Tunnels of Oppression expose ‘privileged’ students to 'dehumanization'

Several schools are hosting “Tunnels of Oppression,” where students experience simulated acts of racism, misogyny, and more so that they can “recognize their own privilege.”

The nature of the event varies from place to place, but generally involves interactive experiences intended to evoke "strong emotions" from "privileged" students.

Several schools are hosting “Tunnels of Oppression,” where students experience simulated acts of racism, misogyny, and more so that they can “recognize their own privilege.”

Lee University’s Residential Life and Housing and Student Leadership Council will be hosting its fourth annual iteration of the event on Friday, during which participants will go on an interactive tour that exposes them to a different type of oppression in each room, including “racial, sexual, mental, and societal oppression.”

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“At Lee, we’re in a bubble, and the Tunnel of Oppression helped provide insight to topics I had never personally encountered,” Lee alumna Mia Campbell told The Lee Clarion. “It’s a safe place to engage with the surrounding community.”

Other schools host their own versions of the Tunnel, as well, though the exact nature of the exercise varies.

A video from the 2010 Tunnel of Oppression at Southern Illinois University, for instance, shows students being subjected to verbal abuse by university employees.

“Get the fuck up!” a black male employee is seen shouting at a white female student. “What the fuck is wrong with you?”

Later in the video, two actors simulate a struggle between a white man and a police officer. The white man pushes the police officer and yells “fuck you” before he is wrestled to the ground.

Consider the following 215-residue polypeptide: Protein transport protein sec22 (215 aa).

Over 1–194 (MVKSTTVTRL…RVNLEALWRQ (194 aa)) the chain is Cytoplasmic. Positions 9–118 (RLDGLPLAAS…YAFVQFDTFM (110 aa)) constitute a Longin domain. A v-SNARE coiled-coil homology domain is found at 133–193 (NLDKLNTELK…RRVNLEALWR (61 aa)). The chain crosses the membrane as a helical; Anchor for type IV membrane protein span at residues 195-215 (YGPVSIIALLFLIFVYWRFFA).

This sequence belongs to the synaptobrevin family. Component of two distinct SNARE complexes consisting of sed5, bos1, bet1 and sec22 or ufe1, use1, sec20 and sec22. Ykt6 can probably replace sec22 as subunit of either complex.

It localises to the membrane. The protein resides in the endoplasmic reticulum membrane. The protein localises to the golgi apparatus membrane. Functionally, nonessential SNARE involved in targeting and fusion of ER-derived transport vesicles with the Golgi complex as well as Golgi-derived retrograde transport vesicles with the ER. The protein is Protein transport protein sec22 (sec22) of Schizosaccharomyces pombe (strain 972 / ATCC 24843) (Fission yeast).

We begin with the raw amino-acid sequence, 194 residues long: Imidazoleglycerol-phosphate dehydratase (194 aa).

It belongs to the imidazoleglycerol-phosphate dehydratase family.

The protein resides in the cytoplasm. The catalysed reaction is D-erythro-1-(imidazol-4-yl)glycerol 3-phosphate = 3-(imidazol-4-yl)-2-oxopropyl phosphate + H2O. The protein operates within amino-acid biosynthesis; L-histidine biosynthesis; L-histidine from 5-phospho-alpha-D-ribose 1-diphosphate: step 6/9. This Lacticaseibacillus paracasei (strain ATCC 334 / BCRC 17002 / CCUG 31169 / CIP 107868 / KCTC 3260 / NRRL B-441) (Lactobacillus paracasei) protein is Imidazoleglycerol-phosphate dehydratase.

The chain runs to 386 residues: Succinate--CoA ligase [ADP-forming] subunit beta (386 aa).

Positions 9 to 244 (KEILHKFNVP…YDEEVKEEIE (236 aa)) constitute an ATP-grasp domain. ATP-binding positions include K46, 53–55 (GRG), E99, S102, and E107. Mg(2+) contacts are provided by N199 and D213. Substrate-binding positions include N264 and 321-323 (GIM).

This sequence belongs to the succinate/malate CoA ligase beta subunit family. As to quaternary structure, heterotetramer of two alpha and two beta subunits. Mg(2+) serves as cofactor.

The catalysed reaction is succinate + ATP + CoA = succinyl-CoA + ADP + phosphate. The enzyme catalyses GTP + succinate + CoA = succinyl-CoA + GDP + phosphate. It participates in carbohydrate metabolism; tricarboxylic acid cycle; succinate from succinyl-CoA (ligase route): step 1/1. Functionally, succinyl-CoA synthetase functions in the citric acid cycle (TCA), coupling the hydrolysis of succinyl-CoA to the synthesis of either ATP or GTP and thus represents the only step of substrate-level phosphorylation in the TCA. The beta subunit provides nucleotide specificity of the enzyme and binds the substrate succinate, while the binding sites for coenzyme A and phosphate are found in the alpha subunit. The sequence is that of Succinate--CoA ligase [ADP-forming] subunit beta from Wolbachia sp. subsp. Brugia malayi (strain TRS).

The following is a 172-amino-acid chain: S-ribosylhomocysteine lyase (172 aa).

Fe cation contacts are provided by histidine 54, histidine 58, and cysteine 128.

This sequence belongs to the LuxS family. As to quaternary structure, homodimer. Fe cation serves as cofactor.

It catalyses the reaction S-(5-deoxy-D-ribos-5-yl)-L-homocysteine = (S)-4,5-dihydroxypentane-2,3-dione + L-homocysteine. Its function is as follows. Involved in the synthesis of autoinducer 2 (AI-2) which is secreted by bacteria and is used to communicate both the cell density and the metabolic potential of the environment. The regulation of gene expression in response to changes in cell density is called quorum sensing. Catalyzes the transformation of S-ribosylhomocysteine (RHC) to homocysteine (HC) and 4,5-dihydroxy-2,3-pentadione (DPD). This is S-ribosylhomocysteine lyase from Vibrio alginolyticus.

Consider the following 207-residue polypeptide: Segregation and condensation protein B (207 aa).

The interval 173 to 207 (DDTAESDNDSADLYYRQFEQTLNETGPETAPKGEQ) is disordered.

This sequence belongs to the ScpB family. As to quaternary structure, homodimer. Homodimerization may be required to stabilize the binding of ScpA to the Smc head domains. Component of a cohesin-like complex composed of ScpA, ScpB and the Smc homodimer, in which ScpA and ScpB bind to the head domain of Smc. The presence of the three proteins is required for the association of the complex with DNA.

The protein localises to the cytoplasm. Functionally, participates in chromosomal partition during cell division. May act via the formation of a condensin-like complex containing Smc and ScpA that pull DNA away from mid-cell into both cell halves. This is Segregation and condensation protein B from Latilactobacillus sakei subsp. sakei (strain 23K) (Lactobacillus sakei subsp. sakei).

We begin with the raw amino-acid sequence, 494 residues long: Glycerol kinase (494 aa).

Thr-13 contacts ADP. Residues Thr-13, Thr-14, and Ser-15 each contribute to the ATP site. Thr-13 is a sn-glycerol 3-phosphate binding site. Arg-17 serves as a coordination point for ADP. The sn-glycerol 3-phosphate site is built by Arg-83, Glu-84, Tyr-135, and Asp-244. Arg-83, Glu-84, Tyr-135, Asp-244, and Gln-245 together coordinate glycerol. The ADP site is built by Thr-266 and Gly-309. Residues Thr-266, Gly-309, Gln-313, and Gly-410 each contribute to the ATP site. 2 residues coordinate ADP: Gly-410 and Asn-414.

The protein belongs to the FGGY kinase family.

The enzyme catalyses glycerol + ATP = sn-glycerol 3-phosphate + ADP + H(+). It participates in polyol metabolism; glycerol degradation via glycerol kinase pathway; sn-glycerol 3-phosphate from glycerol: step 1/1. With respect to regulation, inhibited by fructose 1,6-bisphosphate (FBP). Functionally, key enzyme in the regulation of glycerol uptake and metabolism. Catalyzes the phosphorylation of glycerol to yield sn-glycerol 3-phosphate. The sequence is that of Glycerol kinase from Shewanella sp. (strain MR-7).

Washington State University Residence Life, which held its own Tunnel of Oppression from January 29-31, opted to make its version a “museum format” where “visitors will move at their own pace through different rooms themed to controversial topics.”

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“We want to role model for people what good, mature dialogue looks like in an environment where everyone can feel safe,” explained Brandon Brackett, assistant director of Residence Life. “The Tunnel of Oppression will expose you to new ideas and perspectives, and hopefully prime the pump that will set you on a new path of self-discovery.”

Alternatively, students who attend a Tunnel of Oppression at Texas Tech University on February 6 “will encounter first-hand different forms of oppression” through student monologues, interactive acting scenes, and multimedia presentations.

The topics chosen for the TTU tunnel include privilege, body image, racism, homelessness, and ethnocentrism.

According to the TTU website, the Tunnel of Oppression was started in 1993 at Western Illinois University, with the goal of exposing privileged people to oppression through interactive experiences that evoke “strong emotions.”

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“People may have never been placed in these types of situations, and they obtain a sense of what it may feel like to experience discrimination or oppression,” TTU writes.

Boise State University, who held its annual Tunnel of Oppression back in November, chose to model an even more extreme version of the event portrayed at SIU, explaining that the exercise is not intended to be comfortable for participants.

“The Tunnel of Oppression attempts to recreate such feelings by having the guides create an environment where participants can actually feel disoriented, dehumanized, and uncomfortable,” BSU asserts. “Oppression does not stop because its victims are uncomfortable or tired, and it does not respect personal boundaries. While the experience is not always pleasant, it is part of the simulated experience.”

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